CH Robinson expects peak season capacity constraints

Freight forwarder CH Robinson has declared the current air and ocean freight markets represent something of a ‘perfect storm’ and once again expects capacity constraints during the peak season.
The peak shipping season has heated up early, the forwarder noted. Rates are up on the spot market, and air and ocean cargo space has become hard to find.
CH Robinson is recommending that those requiring capacity take action now to ensure that their holiday shipments will be moved.
Chris Gregg and Ali Ashraf pointed out: “Peak seasons happen at various times throughout the year. A predictable pattern of events follows: shipping volumes spike, space on airlines and vessels becomes harder to secure, and prices go up.”
And the Christmas season is the most volatile of all. For airfreight, typically by August-September shipping is beginning to ramp up, while the October-November period represents the peak shipping season.
And, typically, demand for shipping is beginning to tail off by the latter part of November and into December, they suggested.
But, they continued: “This year is different. Airfreight volumes started increasing in mid-July. The situation is especially serious in the transpacific (Asia-North America) lane because of the sheer volumes that are moving.
“Since July, air freight pricing has increased between China and the United States,” the analysis reported.
Meanwhile, load factors on this trade are up to the middle to high 90% range, an indicator that space is already tight. And with ocean vessels already over-booked, shippers are coming to CH Robinson to convert maritime shipments to airfreight.
Plus, China’s e-commerce boom is further reinforcing demand for air capacity.
And, Gregg and Ashraf, pointed out, there are other complicating factors. Two months after Japanese carrier Nippon Cargo Airlines (NCA) grounded its entire freighter fleet over maintenance-related safety concerns, only a handful of its aircraft are believed to have returned to service.
“At this time, all indications are that the remainder of [the NCA] fleet will be slow to come back into operation. This has reduced capacity dramatically in the transpacific,” the authors of the blog informed.
“To sum it up, high load factors and reduced air freight capacity are driving air rates up. While we can still find space for customers, it becomes more challenging each week.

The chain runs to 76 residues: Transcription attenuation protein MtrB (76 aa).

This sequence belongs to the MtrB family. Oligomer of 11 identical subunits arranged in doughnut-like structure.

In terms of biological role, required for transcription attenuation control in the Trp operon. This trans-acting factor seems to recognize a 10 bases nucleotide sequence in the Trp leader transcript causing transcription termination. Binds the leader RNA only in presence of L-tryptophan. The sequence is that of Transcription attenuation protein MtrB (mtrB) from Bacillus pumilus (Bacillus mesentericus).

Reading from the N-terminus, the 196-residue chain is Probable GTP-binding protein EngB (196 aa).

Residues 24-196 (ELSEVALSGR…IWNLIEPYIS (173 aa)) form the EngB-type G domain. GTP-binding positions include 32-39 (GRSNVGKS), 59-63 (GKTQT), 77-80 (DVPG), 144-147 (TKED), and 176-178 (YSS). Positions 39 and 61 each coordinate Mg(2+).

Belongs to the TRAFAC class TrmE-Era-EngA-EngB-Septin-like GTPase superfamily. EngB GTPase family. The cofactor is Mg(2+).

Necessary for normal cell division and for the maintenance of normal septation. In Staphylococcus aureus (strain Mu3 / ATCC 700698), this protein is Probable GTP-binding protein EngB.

“We’ve seen airlines add charters for the upcoming peak season as the tightening of capacity has become more apparent, but the added space was quickly snapped up by the market at premium prices.”
And the problems don’t end there. Capacity constraints on the ground are also likely to be an issue. For example, “Facilities in the US and the agents assigned to handle inbound flights are struggling to keep up with demand.
“Once the cargo has arrived, it can be an excruciatingly painful process to recover the freight if your service provider doesn’t have strong relationships and the proper procedures in place.”
Acting now
Prior to this CH Robinson alert, some forwarders had already moved to secure their peak season capacity.
A little more than a week ago, for example, supply chain services specialist Panalpina confirmed that it had moved to secure airfreight capacity for the peak season, thought not without also warning that supply chains could be equally affected by constraints on the ground.
The Switzerland-based freight forwarder’s tactics have included procuring extra flights for its charter operation and advising partners and customers to make changes in their preparations and requests for quotations so that they can meet their transportation needs.
Panalpina pointed out that airfreight rates are around 15-20% higher than they were in 2017 and it expects further increases as the industry heads into the fourth quarter, while also pointing to handling capacity constraints on the ground at numerous airfreight gateways.

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